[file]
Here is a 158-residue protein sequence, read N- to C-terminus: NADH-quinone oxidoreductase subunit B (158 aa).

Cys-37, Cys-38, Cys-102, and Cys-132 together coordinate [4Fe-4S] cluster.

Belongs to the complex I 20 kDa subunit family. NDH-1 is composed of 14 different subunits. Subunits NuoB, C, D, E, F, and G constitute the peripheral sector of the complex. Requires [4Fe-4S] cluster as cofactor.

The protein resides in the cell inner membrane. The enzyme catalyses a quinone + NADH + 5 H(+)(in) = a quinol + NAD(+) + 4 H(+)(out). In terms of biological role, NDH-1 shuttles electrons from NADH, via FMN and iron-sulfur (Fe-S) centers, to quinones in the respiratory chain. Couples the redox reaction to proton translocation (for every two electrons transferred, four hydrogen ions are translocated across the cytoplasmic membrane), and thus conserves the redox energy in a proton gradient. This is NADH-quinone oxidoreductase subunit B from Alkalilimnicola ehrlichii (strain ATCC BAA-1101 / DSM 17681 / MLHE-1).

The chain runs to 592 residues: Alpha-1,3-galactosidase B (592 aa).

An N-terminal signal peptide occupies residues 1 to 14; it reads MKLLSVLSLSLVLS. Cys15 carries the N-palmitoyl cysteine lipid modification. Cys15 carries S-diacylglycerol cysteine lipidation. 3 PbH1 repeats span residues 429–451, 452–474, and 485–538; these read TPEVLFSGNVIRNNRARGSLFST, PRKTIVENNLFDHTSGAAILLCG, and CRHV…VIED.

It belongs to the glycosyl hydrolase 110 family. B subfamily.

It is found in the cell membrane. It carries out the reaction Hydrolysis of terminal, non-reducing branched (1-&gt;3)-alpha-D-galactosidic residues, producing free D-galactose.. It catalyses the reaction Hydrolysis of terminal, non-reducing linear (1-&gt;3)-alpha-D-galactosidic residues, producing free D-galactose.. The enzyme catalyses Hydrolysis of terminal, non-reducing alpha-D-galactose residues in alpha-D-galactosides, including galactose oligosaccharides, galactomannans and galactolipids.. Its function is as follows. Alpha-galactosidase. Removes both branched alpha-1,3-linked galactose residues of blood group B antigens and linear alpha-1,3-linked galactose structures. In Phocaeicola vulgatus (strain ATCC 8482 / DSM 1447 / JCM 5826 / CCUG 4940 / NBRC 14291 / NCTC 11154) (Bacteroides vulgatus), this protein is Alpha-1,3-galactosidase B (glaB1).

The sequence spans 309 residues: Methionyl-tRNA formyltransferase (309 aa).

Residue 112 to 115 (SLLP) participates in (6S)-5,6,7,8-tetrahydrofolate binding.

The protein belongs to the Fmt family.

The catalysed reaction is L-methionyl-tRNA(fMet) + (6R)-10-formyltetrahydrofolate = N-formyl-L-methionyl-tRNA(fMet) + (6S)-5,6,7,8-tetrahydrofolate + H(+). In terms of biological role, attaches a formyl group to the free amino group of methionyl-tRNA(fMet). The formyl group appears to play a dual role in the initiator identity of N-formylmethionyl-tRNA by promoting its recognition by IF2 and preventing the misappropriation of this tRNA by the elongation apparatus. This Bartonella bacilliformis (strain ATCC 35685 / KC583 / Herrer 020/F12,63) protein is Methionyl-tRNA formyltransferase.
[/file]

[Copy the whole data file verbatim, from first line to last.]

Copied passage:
Here is a 158-residue protein sequence, read N- to C-terminus: NADH-quinone oxidoreductase subunit B (158 aa).

Cys-37, Cys-38, Cys-102, and Cys-132 together coordinate [4Fe-4S] cluster.

Belongs to the complex I 20 kDa subunit family. NDH-1 is composed of 14 different subunits. Subunits NuoB, C, D, E, F, and G constitute the peripheral sector of the complex. Requires [4Fe-4S] cluster as cofactor.

The protein resides in the cell inner membrane. The enzyme catalyses a quinone + NADH + 5 H(+)(in) = a quinol + NAD(+) + 4 H(+)(out). In terms of biological role, NDH-1 shuttles electrons from NADH, via FMN and iron-sulfur (Fe-S) centers, to quinones in the respiratory chain. Couples the redox reaction to proton translocation (for every two electrons transferred, four hydrogen ions are translocated across the cytoplasmic membrane), and thus conserves the redox energy in a proton gradient. This is NADH-quinone oxidoreductase subunit B from Alkalilimnicola ehrlichii (strain ATCC BAA-1101 / DSM 17681 / MLHE-1).

The chain runs to 592 residues: Alpha-1,3-galactosidase B (592 aa).

An N-terminal signal peptide occupies residues 1 to 14; it reads MKLLSVLSLSLVLS. Cys15 carries the N-palmitoyl cysteine lipid modification. Cys15 carries S-diacylglycerol cysteine lipidation. 3 PbH1 repeats span residues 429–451, 452–474, and 485–538; these read TPEVLFSGNVIRNNRARGSLFST, PRKTIVENNLFDHTSGAAILLCG, and CRHV…VIED.

It belongs to the glycosyl hydrolase 110 family. B subfamily.

It is found in the cell membrane. It carries out the reaction Hydrolysis of terminal, non-reducing branched (1-&gt;3)-alpha-D-galactosidic residues, producing free D-galactose.. It catalyses the reaction Hydrolysis of terminal, non-reducing linear (1-&gt;3)-alpha-D-galactosidic residues, producing free D-galactose.. The enzyme catalyses Hydrolysis of terminal, non-reducing alpha-D-galactose residues in alpha-D-galactosides, including galactose oligosaccharides, galactomannans and galactolipids.. Its function is as follows. Alpha-galactosidase. Removes both branched alpha-1,3-linked galactose residues of blood group B antigens and linear alpha-1,3-linked galactose structures. In Phocaeicola vulgatus (strain ATCC 8482 / DSM 1447 / JCM 5826 / CCUG 4940 / NBRC 14291 / NCTC 11154) (Bacteroides vulgatus), this protein is Alpha-1,3-galactosidase B (glaB1).

The sequence spans 309 residues: Methionyl-tRNA formyltransferase (309 aa).

Residue 112 to 115 (SLLP) participates in (6S)-5,6,7,8-tetrahydrofolate binding.

The protein belongs to the Fmt family.

The catalysed reaction is L-methionyl-tRNA(fMet) + (6R)-10-formyltetrahydrofolate = N-formyl-L-methionyl-tRNA(fMet) + (6S)-5,6,7,8-tetrahydrofolate + H(+). In terms of biological role, attaches a formyl group to the free amino group of methionyl-tRNA(fMet). The formyl group appears to play a dual role in the initiator identity of N-formylmethionyl-tRNA by promoting its recognition by IF2 and preventing the misappropriation of this tRNA by the elongation apparatus. This Bartonella bacilliformis (strain ATCC 35685 / KC583 / Herrer 020/F12,63) protein is Methionyl-tRNA formyltransferase.